Genevieve Valentine's new novel is set in a world where diplomats are the equivalent of Hollywood stars, glamorous Faces manipulated by behind-the-scenes handlers and stalked by eager paparazzi.
Michio Kaku explores the inner workings of the brain in The Future of the Mind. It appears at No. 11.
Cecilia Fitzpatrick discovers her husband's secret in a letter that was supposed to be opened after his death. Liane Moriarty's The Husband's Secret appears at No. 6.
In Red Notice, American financier Bill Browder recounts being expelled from Russia and an attempt by Russian officials to claim his company. It appears at No. 14.
Axl and Beatrice embark on a search for their long lost son in Kazuo Ishiguro's The Buried Giant. It debuts at No. 3.
The lists are compiled from weekly surveys of close to 500 independent bookstores nationwide.
In James Hannaham's novel Delicious Foods, addiction itself is a character — it even narrates some of the chapters. The book imagines what slavery would look like in modern America.
We take a stroll through just a little of the cultural history of Cinderella, the shoe-wearing, prince-finding, stepmother-vexing heroine who's been around for hundreds of years — at least.
The prolific author, who died Thursday at 66, was known for his novels about the fantasy planet Discworld, populated by humans, witches, trolls and dwarves — and a very human, sympathetic Death.
In Abigail Thomas' What Comes Next and How to Like It, the aging process robs the 70-something of beauty and energy. In H Is for Hawk, Helen Macdonald trains a goshawk after her father dies.
In the 1800s, the Thames River was thick with human sewage and the streets were covered with horse dung, the removal of which, according to Lee Jackson, presented an "impossible challenge."
The Discworld series author had for years struggled with a rare form of early-onset Alzheimer's disease. Pratchett amassed a devoted following over four decades of writing — and dozens of novels.
Anna Lyndsey's pseudonymous memoir of her severe light sensitivity is full of rich, sensuous language, all grounded in the ever-present limits of a body that keeps her to the margins of normal life.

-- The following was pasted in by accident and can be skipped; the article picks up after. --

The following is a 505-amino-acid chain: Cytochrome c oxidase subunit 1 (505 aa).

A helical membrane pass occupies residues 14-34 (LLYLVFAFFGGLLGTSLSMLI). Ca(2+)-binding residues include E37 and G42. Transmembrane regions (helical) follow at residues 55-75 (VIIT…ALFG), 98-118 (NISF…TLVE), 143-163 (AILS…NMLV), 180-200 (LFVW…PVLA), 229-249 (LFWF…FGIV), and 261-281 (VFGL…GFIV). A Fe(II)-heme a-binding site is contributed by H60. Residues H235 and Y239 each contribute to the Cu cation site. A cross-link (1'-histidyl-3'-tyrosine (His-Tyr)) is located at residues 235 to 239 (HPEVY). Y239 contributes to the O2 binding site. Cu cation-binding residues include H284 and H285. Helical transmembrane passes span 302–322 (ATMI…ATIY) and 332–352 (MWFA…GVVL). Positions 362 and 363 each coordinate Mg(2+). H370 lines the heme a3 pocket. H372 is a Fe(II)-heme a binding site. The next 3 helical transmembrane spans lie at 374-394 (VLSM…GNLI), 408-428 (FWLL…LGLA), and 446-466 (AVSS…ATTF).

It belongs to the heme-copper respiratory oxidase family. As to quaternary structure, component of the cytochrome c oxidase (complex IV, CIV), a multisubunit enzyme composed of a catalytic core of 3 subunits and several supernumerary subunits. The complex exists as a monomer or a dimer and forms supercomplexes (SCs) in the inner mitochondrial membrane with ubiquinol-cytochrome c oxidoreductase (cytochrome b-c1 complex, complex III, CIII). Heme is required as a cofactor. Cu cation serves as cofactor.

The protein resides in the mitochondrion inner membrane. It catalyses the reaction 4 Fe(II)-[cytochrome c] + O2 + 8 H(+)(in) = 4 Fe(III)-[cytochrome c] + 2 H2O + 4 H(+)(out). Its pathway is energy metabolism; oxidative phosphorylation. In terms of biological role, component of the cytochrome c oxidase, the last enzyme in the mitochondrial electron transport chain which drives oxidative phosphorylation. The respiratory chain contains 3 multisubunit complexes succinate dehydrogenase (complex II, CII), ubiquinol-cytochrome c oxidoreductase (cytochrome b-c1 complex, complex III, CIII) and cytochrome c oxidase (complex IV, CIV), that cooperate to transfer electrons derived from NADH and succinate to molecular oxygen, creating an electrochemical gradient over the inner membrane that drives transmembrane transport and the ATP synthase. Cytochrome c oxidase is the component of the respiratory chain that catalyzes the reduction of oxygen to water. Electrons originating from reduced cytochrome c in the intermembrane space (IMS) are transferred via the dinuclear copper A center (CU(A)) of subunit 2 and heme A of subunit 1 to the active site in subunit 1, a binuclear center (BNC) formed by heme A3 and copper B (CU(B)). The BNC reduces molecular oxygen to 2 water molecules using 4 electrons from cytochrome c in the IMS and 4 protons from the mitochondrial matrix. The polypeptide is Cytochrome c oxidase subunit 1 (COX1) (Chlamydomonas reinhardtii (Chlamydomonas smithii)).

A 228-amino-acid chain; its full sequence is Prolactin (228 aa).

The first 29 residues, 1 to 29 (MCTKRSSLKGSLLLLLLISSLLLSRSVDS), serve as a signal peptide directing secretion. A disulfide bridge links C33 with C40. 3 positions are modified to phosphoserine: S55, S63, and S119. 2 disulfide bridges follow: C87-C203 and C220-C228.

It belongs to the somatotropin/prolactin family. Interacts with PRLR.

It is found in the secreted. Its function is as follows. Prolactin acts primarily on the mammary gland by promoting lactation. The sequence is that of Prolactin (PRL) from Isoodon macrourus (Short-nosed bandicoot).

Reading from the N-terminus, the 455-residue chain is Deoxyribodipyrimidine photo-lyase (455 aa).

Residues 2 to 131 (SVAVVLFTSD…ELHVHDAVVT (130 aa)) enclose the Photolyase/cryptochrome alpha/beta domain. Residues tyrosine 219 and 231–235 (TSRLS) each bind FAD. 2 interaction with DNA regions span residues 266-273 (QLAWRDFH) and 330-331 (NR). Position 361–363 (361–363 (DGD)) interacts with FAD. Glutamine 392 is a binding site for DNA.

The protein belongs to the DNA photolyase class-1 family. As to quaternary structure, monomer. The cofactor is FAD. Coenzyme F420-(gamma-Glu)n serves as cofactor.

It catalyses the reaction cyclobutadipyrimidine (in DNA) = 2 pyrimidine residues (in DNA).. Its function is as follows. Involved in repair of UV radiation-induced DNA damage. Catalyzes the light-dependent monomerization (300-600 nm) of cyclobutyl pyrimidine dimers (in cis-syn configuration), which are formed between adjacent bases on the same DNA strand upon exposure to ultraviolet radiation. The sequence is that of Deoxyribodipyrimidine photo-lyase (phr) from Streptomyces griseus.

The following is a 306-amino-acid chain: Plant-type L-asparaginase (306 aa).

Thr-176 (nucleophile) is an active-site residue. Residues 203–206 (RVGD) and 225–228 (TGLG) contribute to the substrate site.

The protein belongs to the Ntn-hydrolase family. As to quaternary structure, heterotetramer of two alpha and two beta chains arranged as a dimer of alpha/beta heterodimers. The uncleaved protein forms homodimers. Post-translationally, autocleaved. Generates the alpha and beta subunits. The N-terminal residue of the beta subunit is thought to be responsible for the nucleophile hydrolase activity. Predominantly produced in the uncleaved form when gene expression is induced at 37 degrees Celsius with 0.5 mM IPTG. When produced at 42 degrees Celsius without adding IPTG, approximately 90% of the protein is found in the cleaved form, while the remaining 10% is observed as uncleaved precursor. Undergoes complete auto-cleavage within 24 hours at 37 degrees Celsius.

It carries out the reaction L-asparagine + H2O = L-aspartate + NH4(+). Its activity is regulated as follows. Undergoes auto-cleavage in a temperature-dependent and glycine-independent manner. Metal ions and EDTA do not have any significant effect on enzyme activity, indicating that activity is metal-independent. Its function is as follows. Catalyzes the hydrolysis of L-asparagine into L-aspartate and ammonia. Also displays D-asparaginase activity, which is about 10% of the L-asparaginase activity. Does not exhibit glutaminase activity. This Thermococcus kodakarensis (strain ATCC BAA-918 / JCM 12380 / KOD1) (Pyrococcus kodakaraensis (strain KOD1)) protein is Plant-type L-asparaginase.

The Peruvian Nobel Prize-winning writer, Mario Vargas Llosa, has a new novel out, and he's not resting on his laurels. It's an ambitious and weighty novel that's worth the effort.
In 2011, George Hodgman visited his mother Betty for her 91st birthday in Paris, Missouri. When he saw she needed care, he left Manhattan to live with her. But she still hasn't accepted that he's gay.
Rachel Hartman continues her tale of half-dragon musician and unwilling diplomat Seraphina in Shadow Scale. Reviewer Amal El-Mohtar says the new book doesn't just live up to the old, it outgrows it.
J.C. Hallman's audacious account of his engagement with the erotic writing of Nicholson Baker makes a splash, but critic Heller McAlpin says the book sometimes runs aground in self-indulgence.
Star Wars has had a complicated relationship with LGBT issues in the past. A new character, Moff Mors, might change that.
In the mid-1800s, Britain was a global superpower with a big weakness for tea, all of which came from China. But a botanist with a talent for espionage helped Britain swipe the secrets of tea.
Alan Cheuse reviews Antonio Ruiz-Camacho's first book, a collection of interwoven short stories called, Barefoot Dogs. He's a Mexican-born writer who spent much of his career as a reporter.